Vintage Treasures: The Best of Robert Bloch

Vintage Treasures: The Best of Robert Bloch

The Best of Robert BlochRobert Bloch — who died in 1994 at the age of 77 — had a lengthy and enviable career as a dark fantasy and horror writer, producing over 30 novels and hundreds of short stories.

Of course, all of that was overshadowed by his greatest success: the 1959 novel, Psycho, adapted by legendary director Alfred Hitchcock as perhaps his most famous film.

But there’s a lot more to Robert Bloch than just Psycho, as most fans know. Bloch was one of the earliest members of the Lovecraft Circle and Lovecraft was his early mentor. Bloch began writing to Lovecraft in 1933, after discovering his stories in Weird Tales, and his first professional sales to the same magazine a year later — when he was only 17 — were heavily influenced by him. Bloch even used Lovecraft as a (doomed) character in his 1935 short story “The Shambler from the Stars.” Lovecraft returned the favor, killing off his character “Robert Blake” in “The Haunter of the Dark” (1936), which he dedicated to Bloch.

Bloch gradually expanded his correspondence to Clark Ashton Smith, August Derleth, and others laying the groundwork for what would eventually be known as the Cthulhu Mythos. Together, they built on Lovecraft’s work, kicking off a tradition that is still very much alive today.

Bloch didn’t just hobnob with the Lovecraft Circle — in 1935, he joined The Milwaukee Fictioneers, a group of pulp fiction writers including Ralph Milne Farley, Raymond A. Palmer, and Stanley Weinbaum. Around the same time, he became friends with C.L. Moore and her husband Henry Kuttner. Man, those pulp writers sure stuck together.

After Lovecraft’s death in 1937, Bloch continued writing for Weird Tales, but also expanded to other markets, including Amazing Stories, Famous Fantastic Mysteries, F&SF, and many others. Real notice came with his early story, “Yours Truly, Jack the Ripper,” which originally appeared in Weird Tales in 1943 and became one of the most reprinted fantasy tales of the 20th Century.

Bloch’s first published novel was The Scarf (1947), followed by Spiderweb (1954). But it was his short fiction that really brought him critical acclaim during the period, including “The Man Who Collected Poe” (Famous Fantastic Mysteries, 1951), “The Past Master” (Bluebook, 1955), and his Hugo-award winning “That Hell-Bound Train” (F&SF, Sep 1958)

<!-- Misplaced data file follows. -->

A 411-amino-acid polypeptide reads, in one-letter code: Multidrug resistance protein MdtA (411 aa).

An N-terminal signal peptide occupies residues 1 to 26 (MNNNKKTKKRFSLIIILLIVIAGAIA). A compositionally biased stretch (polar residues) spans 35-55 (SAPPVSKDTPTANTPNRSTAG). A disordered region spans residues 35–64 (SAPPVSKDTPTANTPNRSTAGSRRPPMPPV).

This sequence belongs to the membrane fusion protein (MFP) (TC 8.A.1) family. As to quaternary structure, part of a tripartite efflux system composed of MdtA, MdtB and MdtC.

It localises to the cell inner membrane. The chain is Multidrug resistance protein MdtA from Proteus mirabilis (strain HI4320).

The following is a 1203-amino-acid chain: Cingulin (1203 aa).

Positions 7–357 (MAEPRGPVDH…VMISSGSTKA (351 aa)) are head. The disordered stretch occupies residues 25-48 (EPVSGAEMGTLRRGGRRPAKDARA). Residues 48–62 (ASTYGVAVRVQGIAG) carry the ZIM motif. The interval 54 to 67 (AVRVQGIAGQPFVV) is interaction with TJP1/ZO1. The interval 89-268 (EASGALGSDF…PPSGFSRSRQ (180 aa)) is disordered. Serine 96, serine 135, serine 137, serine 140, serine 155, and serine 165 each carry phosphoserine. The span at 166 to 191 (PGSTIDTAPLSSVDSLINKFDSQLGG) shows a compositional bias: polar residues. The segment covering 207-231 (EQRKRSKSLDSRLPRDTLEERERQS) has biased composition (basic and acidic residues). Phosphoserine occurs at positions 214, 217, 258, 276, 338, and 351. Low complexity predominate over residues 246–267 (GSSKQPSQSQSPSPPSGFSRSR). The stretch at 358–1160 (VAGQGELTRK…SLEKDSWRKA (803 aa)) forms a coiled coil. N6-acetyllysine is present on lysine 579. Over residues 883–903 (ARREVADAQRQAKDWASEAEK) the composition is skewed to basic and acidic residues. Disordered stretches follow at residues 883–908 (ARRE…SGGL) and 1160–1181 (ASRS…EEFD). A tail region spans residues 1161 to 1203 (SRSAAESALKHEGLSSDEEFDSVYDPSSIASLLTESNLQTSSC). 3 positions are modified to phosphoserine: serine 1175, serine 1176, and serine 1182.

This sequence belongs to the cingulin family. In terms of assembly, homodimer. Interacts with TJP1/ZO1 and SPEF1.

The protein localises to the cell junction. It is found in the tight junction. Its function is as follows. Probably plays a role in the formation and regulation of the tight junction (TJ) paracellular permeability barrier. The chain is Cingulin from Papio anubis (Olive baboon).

In 1977, Lester del Rey selected Robert Bloch to include in his monumental Classic Science Fiction series, reprinting the best short fiction of the most acclaimed SF and fantasy writers of the early 20th Century. The book included 22 stories spanning over three decades, from 1943 to 1974.

The Scarf Robert BlochHere’s the back cover copy:

The Wizardry of Robert Bloch

A creature sat on his shoulder and whispered in his ear… “Kill!”

“The Past Master”
Why did he have to buy — or steal — all the world’s great art… by tomorrow?

“The Movie People”
Up there were shadows on the screen, posturing on a back-lot Babylon or on a ghost-town set… or were they looking at you?

The man Who Collected Poe
He had first editions, bizarre and unique mementos, unknown works… and something more!

“That Hellbound Train”
The service beats Amtrak — but the terminal is something else again!

These and 17 other demonic diversions — including the now-classic “Yours Truly, Jack the Ripper” — are a fiendish fest for all mavens of the macabre and addicts of the macabre, served up by the Shah of Shudders, himself… Robert Bloch!

More than a touch of Forrest J. Ackerman in that final paragraph… makes you wonder if Del Rey was hiring him to do marketing copy.

Here’s the Table of Contents:


Robert Bloch: The Man Who Wrote Psycho, by Lester del Rey
“Yours Truly, Jack the Ripper” (Weird Tales, Jul 1943)
“Enoch” (Weird Tales, Sep 1946)
“Catnip” (Weird Tales, Mar 1948)
“The Hungry House” (Imagination, Apr 1951)
“The Man Who Collected Poe” (Famous Fantastic Mysteries, Oct 1951)
“Mr. Steinway” (Fantastic, Apr 1954)
“The Past Master” (Bluebook, Jan 1955)
“I Like Blondes” (Playboy, Jan 1956)
“All on a Golden Afternoon” (F&SF, Jun 1956)
“Broomstick Ride” (Super Science Fiction, Dec 1957)
“Daybroke” (Star Science Fiction Magazine, Jan 1958)
“Sleeping Beauty” (Swank, Mar 1958)
“Word of Honor” (Playboy, Aug 1958)
“The World-Timer” (Fantastic, Aug 1960)
“That Hell-Bound Train” (F&SF, Sep 1958)
“The Funnel of God” (Fantastic, Jan 1960)
“Beelzebub” (Playboy, Dec 1963)
“The Plot Is the Thing” (F&SF, Jul 1966)
“How Like a God” (Galaxy, Apr 1969)
“The Movie People” (F&SF, Oct 1969)
“The Oracle” (Penthouse, May 1971)
“The Learning Maze (The Learning Maze, 1974)
Author’s Afterword: “Will the Real Robert Bloch Please Stand Up?”

You can see my first entry in this series, The Best of Murray Leinster, here, and find all of our recent Vintage Treasures articles here.

The Best of Robert Bloch was edited by Lester del Rey and published in November, 1977. It was 396 pages in paperback, priced at $1.95. Unlike many others in the series, I don’t believe this one had a hardcover Science Fiction Book Club reprint.

So far we’ve covered the following volumes in the Classics of Science Fiction line (in order of original publication):

The Best of Stanley G. Weinbaum
The Best of Fritz Leiber
The Best of Henry Kuttner
The Best of John W. Campbell
The Best of C M Kornbluth
The Best of Philip K. Dick
The Best of Fredric Brown
The Best of Edmond Hamilton
The Best of Murray Leinster
The Best of Robert Bloch
The Best of Jack Williamson
The Best of Hal Clement
The Best of James Blish
The Best of John Brunner

See all of our recent Vintage Treasures here.

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Joe H.

“Yours Truly, Jack the Ripper” scared the bejabbers out of me the first time I read it.

Aonghus Fallon

“Enoch” is a great little story and still creeps me out. I came across it in an anthology of horror stories years ago and only read it again recently. That’s when I discovered it had been written by the same guy who wrote “Psycho”. Not that surprising really, given how the two (“Psycho” and “Enoch”) are very similar in terms of the mc – ie, a mammy’s boy is forced by a mysterious voice inside his head to do terrible, terrible things….

Aonghus Fallon

Pretty much sums ‘Enoch’ up, although I think the little guy scurries around on top of the mc’s skull(or inside it, Bloch is suitably vague)…

Re: ‘and something more!’ You can’t really lose with a hook like that.

James McGlothlin


As always, thanks for the vintage treasure posts. A lot of my vintage buys have been informed by these posts in the past few months. I just tracked down a “near fine” copy of this Bloch book for under $20. Thanks!

Dave T